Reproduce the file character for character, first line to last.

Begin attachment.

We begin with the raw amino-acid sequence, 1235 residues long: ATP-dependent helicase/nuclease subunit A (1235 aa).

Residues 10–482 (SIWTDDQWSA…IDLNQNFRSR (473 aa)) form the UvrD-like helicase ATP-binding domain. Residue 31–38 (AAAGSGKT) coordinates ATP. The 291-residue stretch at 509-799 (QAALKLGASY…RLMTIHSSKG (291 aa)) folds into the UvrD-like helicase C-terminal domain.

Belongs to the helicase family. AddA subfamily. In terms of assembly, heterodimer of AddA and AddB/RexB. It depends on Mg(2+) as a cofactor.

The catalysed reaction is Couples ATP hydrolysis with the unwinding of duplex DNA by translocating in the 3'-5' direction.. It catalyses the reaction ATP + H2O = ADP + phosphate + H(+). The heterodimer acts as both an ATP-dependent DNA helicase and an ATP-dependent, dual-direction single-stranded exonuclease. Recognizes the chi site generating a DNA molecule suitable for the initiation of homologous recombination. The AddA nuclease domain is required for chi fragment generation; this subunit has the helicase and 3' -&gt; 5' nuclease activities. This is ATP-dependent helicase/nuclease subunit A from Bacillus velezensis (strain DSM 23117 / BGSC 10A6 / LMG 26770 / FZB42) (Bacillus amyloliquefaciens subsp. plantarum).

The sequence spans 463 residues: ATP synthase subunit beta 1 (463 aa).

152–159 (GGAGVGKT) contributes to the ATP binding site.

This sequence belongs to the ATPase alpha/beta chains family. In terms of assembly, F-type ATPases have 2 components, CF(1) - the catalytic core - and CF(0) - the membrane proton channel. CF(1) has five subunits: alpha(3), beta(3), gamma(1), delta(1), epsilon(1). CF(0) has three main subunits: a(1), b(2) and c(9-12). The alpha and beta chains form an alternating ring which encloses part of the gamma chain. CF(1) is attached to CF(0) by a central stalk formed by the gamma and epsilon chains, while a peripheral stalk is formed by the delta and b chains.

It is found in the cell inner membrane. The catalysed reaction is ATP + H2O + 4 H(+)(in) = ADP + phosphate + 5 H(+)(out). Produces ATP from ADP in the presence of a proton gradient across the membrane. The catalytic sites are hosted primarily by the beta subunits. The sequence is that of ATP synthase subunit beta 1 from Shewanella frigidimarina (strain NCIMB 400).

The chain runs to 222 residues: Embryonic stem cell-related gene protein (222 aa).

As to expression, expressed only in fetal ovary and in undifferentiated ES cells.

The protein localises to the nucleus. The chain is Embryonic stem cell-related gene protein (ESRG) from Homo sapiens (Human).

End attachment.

We begin with the raw amino-acid sequence, 1235 residues long: ATP-dependent helicase/nuclease subunit A (1235 aa).

Residues 10–482 (SIWTDDQWSA…IDLNQNFRSR (473 aa)) form the UvrD-like helicase ATP-binding domain. Residue 31–38 (AAAGSGKT) coordinates ATP. The 291-residue stretch at 509-799 (QAALKLGASY…RLMTIHSSKG (291 aa)) folds into the UvrD-like helicase C-terminal domain.

Belongs to the helicase family. AddA subfamily. In terms of assembly, heterodimer of AddA and AddB/RexB. It depends on Mg(2+) as a cofactor.

The catalysed reaction is Couples ATP hydrolysis with the unwinding of duplex DNA by translocating in the 3'-5' direction.. It catalyses the reaction ATP + H2O = ADP + phosphate + H(+). The heterodimer acts as both an ATP-dependent DNA helicase and an ATP-dependent, dual-direction single-stranded exonuclease. Recognizes the chi site generating a DNA molecule suitable for the initiation of homologous recombination. The AddA nuclease domain is required for chi fragment generation; this subunit has the helicase and 3' -&gt; 5' nuclease activities. This is ATP-dependent helicase/nuclease subunit A from Bacillus velezensis (strain DSM 23117 / BGSC 10A6 / LMG 26770 / FZB42) (Bacillus amyloliquefaciens subsp. plantarum).

The sequence spans 463 residues: ATP synthase subunit beta 1 (463 aa).

152–159 (GGAGVGKT) contributes to the ATP binding site.

This sequence belongs to the ATPase alpha/beta chains family. In terms of assembly, F-type ATPases have 2 components, CF(1) - the catalytic core - and CF(0) - the membrane proton channel. CF(1) has five subunits: alpha(3), beta(3), gamma(1), delta(1), epsilon(1). CF(0) has three main subunits: a(1), b(2) and c(9-12). The alpha and beta chains form an alternating ring which encloses part of the gamma chain. CF(1) is attached to CF(0) by a central stalk formed by the gamma and epsilon chains, while a peripheral stalk is formed by the delta and b chains.

It is found in the cell inner membrane. The catalysed reaction is ATP + H2O + 4 H(+)(in) = ADP + phosphate + 5 H(+)(out). Produces ATP from ADP in the presence of a proton gradient across the membrane. The catalytic sites are hosted primarily by the beta subunits. The sequence is that of ATP synthase subunit beta 1 from Shewanella frigidimarina (strain NCIMB 400).

The chain runs to 222 residues: Embryonic stem cell-related gene protein (222 aa).

As to expression, expressed only in fetal ovary and in undifferentiated ES cells.

The protein localises to the nucleus. The chain is Embryonic stem cell-related gene protein (ESRG) from Homo sapiens (Human).